• An ATTN: field. This line is short for “attention.” It indicates that someone in the accounting department needs to handle it. Ask your contact at the client who you should mention in this field. If they don’t respond, it’s okay to leave this off, but mention it when you send the invoice.
  • Invoice number. Unless the client has a specific format they want – and they’ll tell you if they do – you can simply make up your own. Use a mix of letters and numbers to keep the system unique, especially if you’ll be doing recurring work – they’ll learn to recognize your invoice by the numbering system you use.

This list is far from definitive; again, your best bet is to ask the client their preferences and follow what they say. They should at least be able to give you a blank or old invoice from another vendor so you can see which format to use.

A quick Google search will find dozens of free invoice templates for you to take inspiration from. HubSpot also offers a completely free invoice generator that can get you started.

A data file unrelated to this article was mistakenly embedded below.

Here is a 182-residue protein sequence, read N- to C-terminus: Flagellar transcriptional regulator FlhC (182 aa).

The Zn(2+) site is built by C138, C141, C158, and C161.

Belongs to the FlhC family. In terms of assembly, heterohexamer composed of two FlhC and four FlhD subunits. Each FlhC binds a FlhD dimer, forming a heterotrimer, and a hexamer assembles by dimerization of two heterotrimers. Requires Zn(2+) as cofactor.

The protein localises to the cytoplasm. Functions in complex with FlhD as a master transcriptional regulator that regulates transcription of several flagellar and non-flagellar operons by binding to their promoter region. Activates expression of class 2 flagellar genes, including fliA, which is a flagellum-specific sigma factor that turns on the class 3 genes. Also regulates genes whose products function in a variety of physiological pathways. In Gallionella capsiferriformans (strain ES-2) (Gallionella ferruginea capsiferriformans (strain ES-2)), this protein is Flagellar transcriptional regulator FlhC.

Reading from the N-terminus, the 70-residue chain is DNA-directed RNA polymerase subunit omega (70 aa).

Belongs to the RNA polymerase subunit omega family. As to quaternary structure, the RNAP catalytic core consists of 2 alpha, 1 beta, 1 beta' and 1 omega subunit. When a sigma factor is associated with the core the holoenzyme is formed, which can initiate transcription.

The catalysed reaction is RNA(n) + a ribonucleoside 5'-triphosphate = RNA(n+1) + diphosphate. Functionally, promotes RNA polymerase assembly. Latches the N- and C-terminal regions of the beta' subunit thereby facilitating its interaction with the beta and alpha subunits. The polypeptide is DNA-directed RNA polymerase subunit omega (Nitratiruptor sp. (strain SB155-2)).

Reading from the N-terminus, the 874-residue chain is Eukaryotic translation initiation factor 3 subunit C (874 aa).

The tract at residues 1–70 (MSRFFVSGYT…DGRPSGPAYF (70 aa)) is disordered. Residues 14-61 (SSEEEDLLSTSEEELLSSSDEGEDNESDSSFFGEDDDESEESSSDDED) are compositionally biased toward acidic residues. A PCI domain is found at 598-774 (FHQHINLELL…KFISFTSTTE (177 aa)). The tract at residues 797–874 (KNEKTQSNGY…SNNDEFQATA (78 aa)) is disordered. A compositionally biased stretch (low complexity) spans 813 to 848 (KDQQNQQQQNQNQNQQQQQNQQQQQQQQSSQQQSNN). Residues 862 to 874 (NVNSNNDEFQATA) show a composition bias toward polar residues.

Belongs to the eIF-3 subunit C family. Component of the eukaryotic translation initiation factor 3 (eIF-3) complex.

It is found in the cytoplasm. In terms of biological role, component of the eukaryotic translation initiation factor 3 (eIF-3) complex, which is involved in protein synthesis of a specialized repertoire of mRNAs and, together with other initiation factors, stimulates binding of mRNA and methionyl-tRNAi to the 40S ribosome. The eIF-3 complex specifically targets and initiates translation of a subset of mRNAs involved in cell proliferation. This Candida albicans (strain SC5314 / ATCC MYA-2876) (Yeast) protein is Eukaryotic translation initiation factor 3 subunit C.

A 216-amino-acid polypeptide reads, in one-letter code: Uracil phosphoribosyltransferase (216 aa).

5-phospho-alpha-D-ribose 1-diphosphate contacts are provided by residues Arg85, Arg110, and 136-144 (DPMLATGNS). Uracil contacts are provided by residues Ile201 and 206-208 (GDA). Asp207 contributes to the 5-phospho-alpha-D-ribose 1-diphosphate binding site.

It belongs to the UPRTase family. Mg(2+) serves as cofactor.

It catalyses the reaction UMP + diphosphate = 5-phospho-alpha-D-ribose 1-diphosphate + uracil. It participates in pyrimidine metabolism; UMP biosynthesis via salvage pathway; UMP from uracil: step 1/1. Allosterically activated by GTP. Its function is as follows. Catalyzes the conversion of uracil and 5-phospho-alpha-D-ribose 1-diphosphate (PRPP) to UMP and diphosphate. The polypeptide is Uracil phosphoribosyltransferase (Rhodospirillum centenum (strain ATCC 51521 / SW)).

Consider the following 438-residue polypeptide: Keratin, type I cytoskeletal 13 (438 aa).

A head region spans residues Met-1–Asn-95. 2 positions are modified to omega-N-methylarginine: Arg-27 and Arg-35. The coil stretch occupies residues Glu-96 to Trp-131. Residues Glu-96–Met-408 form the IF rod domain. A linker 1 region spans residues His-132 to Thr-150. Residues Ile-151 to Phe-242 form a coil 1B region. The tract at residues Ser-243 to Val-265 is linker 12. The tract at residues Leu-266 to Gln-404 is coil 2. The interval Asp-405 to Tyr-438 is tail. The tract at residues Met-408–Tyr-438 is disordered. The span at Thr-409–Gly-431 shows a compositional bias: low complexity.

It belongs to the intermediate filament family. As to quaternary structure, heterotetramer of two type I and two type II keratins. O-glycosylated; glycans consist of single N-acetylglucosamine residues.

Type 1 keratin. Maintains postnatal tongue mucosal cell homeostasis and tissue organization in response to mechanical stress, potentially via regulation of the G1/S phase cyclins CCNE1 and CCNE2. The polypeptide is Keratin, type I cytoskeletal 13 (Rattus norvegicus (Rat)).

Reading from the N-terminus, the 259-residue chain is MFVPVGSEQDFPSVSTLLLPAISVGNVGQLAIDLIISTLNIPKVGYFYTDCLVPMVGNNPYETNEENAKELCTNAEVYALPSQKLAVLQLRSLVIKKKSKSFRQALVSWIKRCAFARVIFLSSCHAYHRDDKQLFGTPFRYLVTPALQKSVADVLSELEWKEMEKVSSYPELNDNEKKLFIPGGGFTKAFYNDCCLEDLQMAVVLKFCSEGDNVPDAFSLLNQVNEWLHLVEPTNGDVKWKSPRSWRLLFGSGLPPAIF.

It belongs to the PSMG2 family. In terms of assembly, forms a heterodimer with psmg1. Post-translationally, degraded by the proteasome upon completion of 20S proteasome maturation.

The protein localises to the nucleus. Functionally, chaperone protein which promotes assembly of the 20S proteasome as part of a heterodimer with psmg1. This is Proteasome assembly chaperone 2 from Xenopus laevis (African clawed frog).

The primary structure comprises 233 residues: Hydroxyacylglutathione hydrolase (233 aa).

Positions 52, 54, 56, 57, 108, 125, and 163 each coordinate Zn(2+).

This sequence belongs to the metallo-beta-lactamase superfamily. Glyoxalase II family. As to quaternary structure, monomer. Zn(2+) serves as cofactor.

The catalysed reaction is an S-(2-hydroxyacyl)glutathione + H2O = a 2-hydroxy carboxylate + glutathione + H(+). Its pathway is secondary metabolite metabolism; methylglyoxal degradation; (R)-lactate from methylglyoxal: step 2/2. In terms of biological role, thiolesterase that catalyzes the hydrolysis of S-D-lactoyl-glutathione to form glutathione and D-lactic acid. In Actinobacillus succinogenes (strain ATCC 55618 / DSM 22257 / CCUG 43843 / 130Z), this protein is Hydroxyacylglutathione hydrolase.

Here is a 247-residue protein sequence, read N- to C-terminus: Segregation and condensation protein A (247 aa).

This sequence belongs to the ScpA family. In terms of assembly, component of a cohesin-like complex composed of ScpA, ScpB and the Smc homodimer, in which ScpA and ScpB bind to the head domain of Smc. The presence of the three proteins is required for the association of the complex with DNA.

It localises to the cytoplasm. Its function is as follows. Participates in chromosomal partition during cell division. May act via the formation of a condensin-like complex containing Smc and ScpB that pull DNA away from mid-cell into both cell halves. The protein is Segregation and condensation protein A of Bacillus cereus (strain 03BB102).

But if you’re looking for a more comprehensive solution that can generate invoices without as much legwork, or an all-in-one suite that includes accounting and invoice functionality, there are some excellent software options.

We took a look at five of the most popular methods for freelancers to generate invoices. Here’s a quick description of each one, along with their respective pros and cons.

Freelance Writer Invoicing Tool Roundup

PayPal

With over 14 million merchants and nearly 185 million customers around the world, PayPal is one of the biggest payment processing companies around. They also have a very easy-to-use invoicing feature that is easy to edit, save drafts, and preview.